alexa Does a predisposition to the metabolic syndrome sensitize women to develop pre-eclampsia?
Cardiology

Cardiology

Journal of Hypertension: Open Access

Author(s): Barden AE, Beilin LJ, Ritchie J, Walters BN, Michael C

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Abstract OBJECTIVE: This study aimed to identify those factors in the non-pregnant state that distinguished women who developed pre-eclampsia from those who had normotensive pregnancies. DESIGN AND SETTING: This was a retrospective analysis of anthropometry, blood pressure, biochemical and haematological variables in 62 women with pre-eclampsia and 84 normotensive pregnant women who took part in studies of the pathophysiology of pre-eclampsia. Pregnant volunteers were seen, after admission to hospital or in the outpatient clinic, and followed-up at 6 weeks and 6 months post-partum in the outpatient clinic or their home. Participants Proteinuric pre-eclampsia was defined as blood pressure > or = 140/90 mmHg with proteinuria of at least 300 mg/24 h after 20 weeks gestation, in women with no history of hypertension and whose blood pressure returned to normal levels by 6 months post-partum. Normotensive pregnancy was defined as blood pressure < 130/90 mmHg without proteinuria. MAIN OUTCOME MEASURES: The primary outcome measures were blood pressure, body mass index (BMI), triglycerides, total cholesterol, low density lipoprotein (LDL) and high density lipoprotein cholesterol and markers of severity of pre-eclampsia. RESULTS: Regardless of parity, women with pre-eclampsia had elevated BMI before, during and after pregnancy compared with women who had normotensive pregnancies. Triglycerides were significantly elevated in women who had pre-eclampsia both before and after delivery, while total and LDL cholesterol were elevated significantly at both visits after delivery. Systolic and diastolic blood pressure, which by definition were elevated antepartum in women with pre-eclampsia, remained higher at post-partum visits compared with women who had normotensive pregnancies. Women with pre-eclampsia reported a greatly increased frequency of both maternal hypertension and pre-eclampsia. Markers of severity of pre-eclampsia, which normalized by 6 months postpartum, included plasma creatinine, uric acid, albumin, endothelin 1 and urinary protein, 2,3, dinor-6-keto-PGF1alpha, blood platelet and neutrophil counts. CONCLUSION: The relative elevation of blood pressure, BMI and lipids in the non-pregnant state are features of the metabolic syndrome and may be important sensitizing factors contributing to the pathogenesis of pre-eclampsia. A familial predisposition to pre-eclampsia may operate partly through these mechanisms.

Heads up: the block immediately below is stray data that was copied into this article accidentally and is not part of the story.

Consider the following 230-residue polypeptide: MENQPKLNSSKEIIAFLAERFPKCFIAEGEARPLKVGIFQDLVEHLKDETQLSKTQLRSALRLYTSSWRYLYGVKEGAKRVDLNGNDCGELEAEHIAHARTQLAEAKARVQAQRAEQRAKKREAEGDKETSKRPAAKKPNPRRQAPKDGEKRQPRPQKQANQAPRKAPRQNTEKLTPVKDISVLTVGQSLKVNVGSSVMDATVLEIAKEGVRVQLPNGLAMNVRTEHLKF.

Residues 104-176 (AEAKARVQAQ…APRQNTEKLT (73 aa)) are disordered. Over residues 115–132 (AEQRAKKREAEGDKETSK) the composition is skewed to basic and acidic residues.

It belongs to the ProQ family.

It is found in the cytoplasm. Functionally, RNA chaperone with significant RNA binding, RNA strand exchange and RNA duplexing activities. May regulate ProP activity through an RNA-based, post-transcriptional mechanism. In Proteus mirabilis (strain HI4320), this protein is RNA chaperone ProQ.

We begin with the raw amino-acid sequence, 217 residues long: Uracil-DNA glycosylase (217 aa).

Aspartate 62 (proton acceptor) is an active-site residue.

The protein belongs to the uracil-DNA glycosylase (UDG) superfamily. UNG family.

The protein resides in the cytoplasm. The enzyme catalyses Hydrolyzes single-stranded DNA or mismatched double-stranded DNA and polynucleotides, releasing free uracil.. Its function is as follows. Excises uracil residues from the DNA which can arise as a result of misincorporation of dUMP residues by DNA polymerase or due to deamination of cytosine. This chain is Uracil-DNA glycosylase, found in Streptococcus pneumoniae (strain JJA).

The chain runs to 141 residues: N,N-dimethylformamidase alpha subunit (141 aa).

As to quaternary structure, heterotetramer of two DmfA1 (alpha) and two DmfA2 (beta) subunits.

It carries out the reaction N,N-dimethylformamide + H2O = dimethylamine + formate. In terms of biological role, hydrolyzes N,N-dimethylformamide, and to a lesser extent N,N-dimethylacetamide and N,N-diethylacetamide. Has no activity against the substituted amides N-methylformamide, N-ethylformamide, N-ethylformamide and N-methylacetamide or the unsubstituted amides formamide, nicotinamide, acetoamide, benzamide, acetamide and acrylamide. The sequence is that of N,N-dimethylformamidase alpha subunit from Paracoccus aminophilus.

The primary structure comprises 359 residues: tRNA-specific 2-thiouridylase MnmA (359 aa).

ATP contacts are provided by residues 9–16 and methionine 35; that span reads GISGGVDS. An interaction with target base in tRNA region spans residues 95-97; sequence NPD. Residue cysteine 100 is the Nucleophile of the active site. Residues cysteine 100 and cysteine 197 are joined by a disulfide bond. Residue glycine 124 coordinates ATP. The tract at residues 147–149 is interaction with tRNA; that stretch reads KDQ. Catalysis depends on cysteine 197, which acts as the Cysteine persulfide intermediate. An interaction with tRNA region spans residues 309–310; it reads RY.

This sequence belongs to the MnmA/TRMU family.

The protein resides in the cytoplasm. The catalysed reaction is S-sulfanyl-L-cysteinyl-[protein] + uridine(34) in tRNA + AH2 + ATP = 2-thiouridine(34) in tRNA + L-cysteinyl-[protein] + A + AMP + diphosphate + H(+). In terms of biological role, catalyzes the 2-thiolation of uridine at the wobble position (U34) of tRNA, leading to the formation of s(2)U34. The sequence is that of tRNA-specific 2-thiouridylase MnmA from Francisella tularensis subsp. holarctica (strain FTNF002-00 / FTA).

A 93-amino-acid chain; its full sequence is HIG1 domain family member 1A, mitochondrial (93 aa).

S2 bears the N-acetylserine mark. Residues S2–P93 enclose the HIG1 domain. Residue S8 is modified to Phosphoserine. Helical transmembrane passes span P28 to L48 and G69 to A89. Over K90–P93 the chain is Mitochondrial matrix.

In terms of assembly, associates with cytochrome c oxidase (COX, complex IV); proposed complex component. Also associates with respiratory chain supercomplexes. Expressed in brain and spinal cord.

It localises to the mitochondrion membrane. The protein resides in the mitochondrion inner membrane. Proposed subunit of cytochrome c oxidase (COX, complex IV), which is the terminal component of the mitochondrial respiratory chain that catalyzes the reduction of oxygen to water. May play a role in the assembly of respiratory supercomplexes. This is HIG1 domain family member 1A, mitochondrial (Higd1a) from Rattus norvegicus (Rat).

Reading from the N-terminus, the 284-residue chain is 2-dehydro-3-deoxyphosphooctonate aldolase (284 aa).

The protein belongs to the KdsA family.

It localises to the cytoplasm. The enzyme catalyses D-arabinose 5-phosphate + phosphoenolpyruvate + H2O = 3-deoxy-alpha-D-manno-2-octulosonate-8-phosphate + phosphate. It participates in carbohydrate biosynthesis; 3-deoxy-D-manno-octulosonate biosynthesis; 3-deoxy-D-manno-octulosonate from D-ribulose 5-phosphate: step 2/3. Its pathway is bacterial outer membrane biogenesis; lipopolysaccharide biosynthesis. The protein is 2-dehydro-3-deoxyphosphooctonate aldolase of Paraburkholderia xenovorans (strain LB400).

This article was published in J Hypertens and referenced in Journal of Hypertension: Open Access

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